Steve Earle examines a mining tragedy to engage listeners across the political spectrum on Ghosts of West Virginia | Music Review | Chicago Reader

Steve Earle examines a mining tragedy to engage listeners across the political spectrum on Ghosts of West Virginia 

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click to enlarge Steve Earle & the Dukes

Steve Earle & the Dukes

Jacob Blickenstaff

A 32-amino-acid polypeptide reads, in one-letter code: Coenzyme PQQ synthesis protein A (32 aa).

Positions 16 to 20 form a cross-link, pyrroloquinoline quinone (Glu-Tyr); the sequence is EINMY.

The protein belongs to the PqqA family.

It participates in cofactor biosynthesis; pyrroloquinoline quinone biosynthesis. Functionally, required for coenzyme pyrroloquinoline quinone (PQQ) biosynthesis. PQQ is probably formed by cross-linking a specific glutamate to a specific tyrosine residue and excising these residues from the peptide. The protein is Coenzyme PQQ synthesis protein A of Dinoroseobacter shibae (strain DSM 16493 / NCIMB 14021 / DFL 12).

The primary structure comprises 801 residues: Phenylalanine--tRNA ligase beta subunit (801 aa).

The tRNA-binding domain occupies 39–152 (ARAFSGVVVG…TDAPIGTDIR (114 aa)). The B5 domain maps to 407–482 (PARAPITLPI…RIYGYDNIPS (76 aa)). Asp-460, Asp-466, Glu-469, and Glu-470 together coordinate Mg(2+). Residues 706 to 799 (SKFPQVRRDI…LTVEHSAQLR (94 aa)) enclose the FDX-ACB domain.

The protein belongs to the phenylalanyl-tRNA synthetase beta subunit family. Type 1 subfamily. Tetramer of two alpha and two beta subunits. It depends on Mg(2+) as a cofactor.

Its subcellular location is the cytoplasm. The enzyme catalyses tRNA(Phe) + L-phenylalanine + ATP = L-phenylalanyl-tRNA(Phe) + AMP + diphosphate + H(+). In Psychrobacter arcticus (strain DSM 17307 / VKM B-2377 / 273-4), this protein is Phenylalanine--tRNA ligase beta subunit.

On April 5, 2010, a coal-dust explosion at Massey Energy’s Upper Big Branch Mine in Raleigh County, West Virginia, killed 29 miners. Though subsequent investigations found that a pervasive pattern of negligence and safety violations had led to the entirely preventable tragedy, in 2015 Massey Energy CEO Don Blankenship got off with a slap on the wrist: a single misdemeanor conviction for conspiring to violate mine safety and health standards and a one-year prison sentence. In 2018 he unsuccessfully ran for Senate as a Republican and—lest anyone think he’s the least bit repentant for his role in such a massive loss of life—he’s currently running for president with the far-right-wing Constitution Party. The Upper Big Branch Mine disaster briefly cast a bright national light on Appalachia, including the big-business exploitation of local workers and natural resources, the bitter class divides among its communities, and the love-hate relationship its residents have with a fading industry that’s shaped so much of the region’s economy and cultural life. All of these conversations coalesce on Steve Earle’s 20th studio album, Ghosts of West Virginia. He wrote seven of the ten songs on Ghosts for Coal Country, a play by “documentary theater” playwrights Erik Jensen and Jessica Blank that premiered at New York’s Public Theater in early March. Earle adapted gospel, country, bluegrass, and blues to a narrative-song style, and while he played the material solo onstage during the play’s run, on the album he’s backed by his band, the Dukes. While some of his compositions, including “Heaven Ain’t Goin’ Nowhere” and “If I Could See Your Face Again,” sound ancient, he makes the traditional “John Henry” his own (John Henry is also the name of one of Earle’s sons, so I bet he’s wanted to put his spin on that tune for a long time). Earle, who is well-known for his leftist leanings, has said that he wants to engage with people who aren’t on his side of the political spectrum, and in West Virginia, left-right divisions also play out in a decades-long struggle between those devoted to coal as a traditional way of life and those who have turned toward environmental activism and a postcoal economy. “Union, God and Country” is Earle’s stab at opening the conversation by finding shared ground in West Virginia’s history of fierce labor battles, which is a source of pride for many locals. “Devil Put the Coal in the Ground” is a country-blues stomper that puts a dead-on folkloric spin on the contradiction of loving coal and hating it. The album’s heart is probably the brooding, furious “It’s About Blood,” which ends with a spoken-word vigil: a recitation of the names of all 29 men who perished in the mine explosion. But Earle prevents the record from wallowing in despair—and helps protect it from accusations that it’s the sort of poverty porn rightly criticized in the region—by lightening the mood with “Fastest Man Alive,” which celebrates one of West Virginia’s favorite sons, ace pilot Chuck Yeager.   v

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